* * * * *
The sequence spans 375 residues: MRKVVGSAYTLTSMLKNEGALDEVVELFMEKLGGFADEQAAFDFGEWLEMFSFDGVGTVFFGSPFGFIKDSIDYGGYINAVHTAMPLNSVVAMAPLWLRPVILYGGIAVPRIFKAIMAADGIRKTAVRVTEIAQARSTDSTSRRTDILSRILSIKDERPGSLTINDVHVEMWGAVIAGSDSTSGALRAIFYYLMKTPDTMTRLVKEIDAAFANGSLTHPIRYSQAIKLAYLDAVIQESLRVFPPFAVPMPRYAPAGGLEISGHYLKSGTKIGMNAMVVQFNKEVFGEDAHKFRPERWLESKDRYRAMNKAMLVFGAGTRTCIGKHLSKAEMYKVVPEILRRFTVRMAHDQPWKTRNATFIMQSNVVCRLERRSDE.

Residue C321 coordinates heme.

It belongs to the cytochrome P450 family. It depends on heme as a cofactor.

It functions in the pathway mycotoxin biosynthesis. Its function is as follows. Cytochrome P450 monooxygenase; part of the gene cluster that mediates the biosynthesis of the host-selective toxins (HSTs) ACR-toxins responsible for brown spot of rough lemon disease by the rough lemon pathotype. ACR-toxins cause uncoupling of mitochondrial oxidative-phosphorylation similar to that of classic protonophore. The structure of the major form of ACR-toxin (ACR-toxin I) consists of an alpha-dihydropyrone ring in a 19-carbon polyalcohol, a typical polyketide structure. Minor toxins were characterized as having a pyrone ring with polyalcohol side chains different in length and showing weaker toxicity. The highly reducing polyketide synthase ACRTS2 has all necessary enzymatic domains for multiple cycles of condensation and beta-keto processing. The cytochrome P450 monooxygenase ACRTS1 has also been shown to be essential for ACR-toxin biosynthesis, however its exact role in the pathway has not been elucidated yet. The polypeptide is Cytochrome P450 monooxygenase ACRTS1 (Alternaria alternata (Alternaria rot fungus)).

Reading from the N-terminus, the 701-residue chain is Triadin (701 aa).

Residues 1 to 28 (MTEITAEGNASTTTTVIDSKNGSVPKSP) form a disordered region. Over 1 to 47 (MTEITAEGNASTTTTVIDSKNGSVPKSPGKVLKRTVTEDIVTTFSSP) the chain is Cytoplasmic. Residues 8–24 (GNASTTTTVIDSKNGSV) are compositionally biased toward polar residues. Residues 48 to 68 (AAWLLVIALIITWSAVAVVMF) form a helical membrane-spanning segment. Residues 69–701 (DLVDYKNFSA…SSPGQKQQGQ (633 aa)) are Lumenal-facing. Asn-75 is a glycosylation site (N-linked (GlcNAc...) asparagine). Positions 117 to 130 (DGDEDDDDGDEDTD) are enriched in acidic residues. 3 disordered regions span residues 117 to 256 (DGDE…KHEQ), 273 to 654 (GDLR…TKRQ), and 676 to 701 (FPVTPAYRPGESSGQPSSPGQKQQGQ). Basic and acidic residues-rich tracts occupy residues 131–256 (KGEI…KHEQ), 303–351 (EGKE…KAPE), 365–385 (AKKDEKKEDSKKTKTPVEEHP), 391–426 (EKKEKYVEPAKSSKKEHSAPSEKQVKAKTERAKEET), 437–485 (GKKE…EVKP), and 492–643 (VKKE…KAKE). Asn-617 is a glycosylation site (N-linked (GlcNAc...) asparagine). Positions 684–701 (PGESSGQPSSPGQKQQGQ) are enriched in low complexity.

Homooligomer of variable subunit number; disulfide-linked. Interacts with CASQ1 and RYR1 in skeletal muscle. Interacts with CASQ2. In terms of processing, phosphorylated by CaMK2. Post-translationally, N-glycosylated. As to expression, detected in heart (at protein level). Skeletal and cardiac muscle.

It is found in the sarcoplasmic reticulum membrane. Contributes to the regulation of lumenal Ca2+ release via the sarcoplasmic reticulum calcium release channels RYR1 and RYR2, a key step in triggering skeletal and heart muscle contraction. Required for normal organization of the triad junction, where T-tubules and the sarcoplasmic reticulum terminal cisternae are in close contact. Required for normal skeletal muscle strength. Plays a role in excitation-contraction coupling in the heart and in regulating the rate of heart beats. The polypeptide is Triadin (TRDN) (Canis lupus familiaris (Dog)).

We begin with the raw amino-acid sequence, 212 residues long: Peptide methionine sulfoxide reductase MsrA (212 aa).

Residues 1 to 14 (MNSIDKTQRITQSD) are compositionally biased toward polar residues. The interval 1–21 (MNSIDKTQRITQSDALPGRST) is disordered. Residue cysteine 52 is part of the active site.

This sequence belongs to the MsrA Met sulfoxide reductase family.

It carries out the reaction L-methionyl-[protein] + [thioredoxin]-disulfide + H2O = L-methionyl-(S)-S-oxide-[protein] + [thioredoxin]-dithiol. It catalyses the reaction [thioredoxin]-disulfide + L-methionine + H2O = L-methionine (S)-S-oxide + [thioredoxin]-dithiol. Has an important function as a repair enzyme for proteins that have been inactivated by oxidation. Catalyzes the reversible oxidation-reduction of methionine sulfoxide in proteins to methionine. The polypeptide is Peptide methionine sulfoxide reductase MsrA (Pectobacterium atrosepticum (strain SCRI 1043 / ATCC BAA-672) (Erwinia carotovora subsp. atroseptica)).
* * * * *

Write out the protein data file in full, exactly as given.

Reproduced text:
The sequence spans 375 residues: MRKVVGSAYTLTSMLKNEGALDEVVELFMEKLGGFADEQAAFDFGEWLEMFSFDGVGTVFFGSPFGFIKDSIDYGGYINAVHTAMPLNSVVAMAPLWLRPVILYGGIAVPRIFKAIMAADGIRKTAVRVTEIAQARSTDSTSRRTDILSRILSIKDERPGSLTINDVHVEMWGAVIAGSDSTSGALRAIFYYLMKTPDTMTRLVKEIDAAFANGSLTHPIRYSQAIKLAYLDAVIQESLRVFPPFAVPMPRYAPAGGLEISGHYLKSGTKIGMNAMVVQFNKEVFGEDAHKFRPERWLESKDRYRAMNKAMLVFGAGTRTCIGKHLSKAEMYKVVPEILRRFTVRMAHDQPWKTRNATFIMQSNVVCRLERRSDE.

Residue C321 coordinates heme.

It belongs to the cytochrome P450 family. It depends on heme as a cofactor.

It functions in the pathway mycotoxin biosynthesis. Its function is as follows. Cytochrome P450 monooxygenase; part of the gene cluster that mediates the biosynthesis of the host-selective toxins (HSTs) ACR-toxins responsible for brown spot of rough lemon disease by the rough lemon pathotype. ACR-toxins cause uncoupling of mitochondrial oxidative-phosphorylation similar to that of classic protonophore. The structure of the major form of ACR-toxin (ACR-toxin I) consists of an alpha-dihydropyrone ring in a 19-carbon polyalcohol, a typical polyketide structure. Minor toxins were characterized as having a pyrone ring with polyalcohol side chains different in length and showing weaker toxicity. The highly reducing polyketide synthase ACRTS2 has all necessary enzymatic domains for multiple cycles of condensation and beta-keto processing. The cytochrome P450 monooxygenase ACRTS1 has also been shown to be essential for ACR-toxin biosynthesis, however its exact role in the pathway has not been elucidated yet. The polypeptide is Cytochrome P450 monooxygenase ACRTS1 (Alternaria alternata (Alternaria rot fungus)).

Reading from the N-terminus, the 701-residue chain is Triadin (701 aa).

Residues 1 to 28 (MTEITAEGNASTTTTVIDSKNGSVPKSP) form a disordered region. Over 1 to 47 (MTEITAEGNASTTTTVIDSKNGSVPKSPGKVLKRTVTEDIVTTFSSP) the chain is Cytoplasmic. Residues 8–24 (GNASTTTTVIDSKNGSV) are compositionally biased toward polar residues. Residues 48 to 68 (AAWLLVIALIITWSAVAVVMF) form a helical membrane-spanning segment. Residues 69–701 (DLVDYKNFSA…SSPGQKQQGQ (633 aa)) are Lumenal-facing. Asn-75 is a glycosylation site (N-linked (GlcNAc...) asparagine). Positions 117 to 130 (DGDEDDDDGDEDTD) are enriched in acidic residues. 3 disordered regions span residues 117 to 256 (DGDE…KHEQ), 273 to 654 (GDLR…TKRQ), and 676 to 701 (FPVTPAYRPGESSGQPSSPGQKQQGQ). Basic and acidic residues-rich tracts occupy residues 131–256 (KGEI…KHEQ), 303–351 (EGKE…KAPE), 365–385 (AKKDEKKEDSKKTKTPVEEHP), 391–426 (EKKEKYVEPAKSSKKEHSAPSEKQVKAKTERAKEET), 437–485 (GKKE…EVKP), and 492–643 (VKKE…KAKE). Asn-617 is a glycosylation site (N-linked (GlcNAc...) asparagine). Positions 684–701 (PGESSGQPSSPGQKQQGQ) are enriched in low complexity.

Homooligomer of variable subunit number; disulfide-linked. Interacts with CASQ1 and RYR1 in skeletal muscle. Interacts with CASQ2. In terms of processing, phosphorylated by CaMK2. Post-translationally, N-glycosylated. As to expression, detected in heart (at protein level). Skeletal and cardiac muscle.

It is found in the sarcoplasmic reticulum membrane. Contributes to the regulation of lumenal Ca2+ release via the sarcoplasmic reticulum calcium release channels RYR1 and RYR2, a key step in triggering skeletal and heart muscle contraction. Required for normal organization of the triad junction, where T-tubules and the sarcoplasmic reticulum terminal cisternae are in close contact. Required for normal skeletal muscle strength. Plays a role in excitation-contraction coupling in the heart and in regulating the rate of heart beats. The polypeptide is Triadin (TRDN) (Canis lupus familiaris (Dog)).

We begin with the raw amino-acid sequence, 212 residues long: Peptide methionine sulfoxide reductase MsrA (212 aa).

Residues 1 to 14 (MNSIDKTQRITQSD) are compositionally biased toward polar residues. The interval 1–21 (MNSIDKTQRITQSDALPGRST) is disordered. Residue cysteine 52 is part of the active site.

This sequence belongs to the MsrA Met sulfoxide reductase family.

It carries out the reaction L-methionyl-[protein] + [thioredoxin]-disulfide + H2O = L-methionyl-(S)-S-oxide-[protein] + [thioredoxin]-dithiol. It catalyses the reaction [thioredoxin]-disulfide + L-methionine + H2O = L-methionine (S)-S-oxide + [thioredoxin]-dithiol. Has an important function as a repair enzyme for proteins that have been inactivated by oxidation. Catalyzes the reversible oxidation-reduction of methionine sulfoxide in proteins to methionine. The polypeptide is Peptide methionine sulfoxide reductase MsrA (Pectobacterium atrosepticum (strain SCRI 1043 / ATCC BAA-672) (Erwinia carotovora subsp. atroseptica)).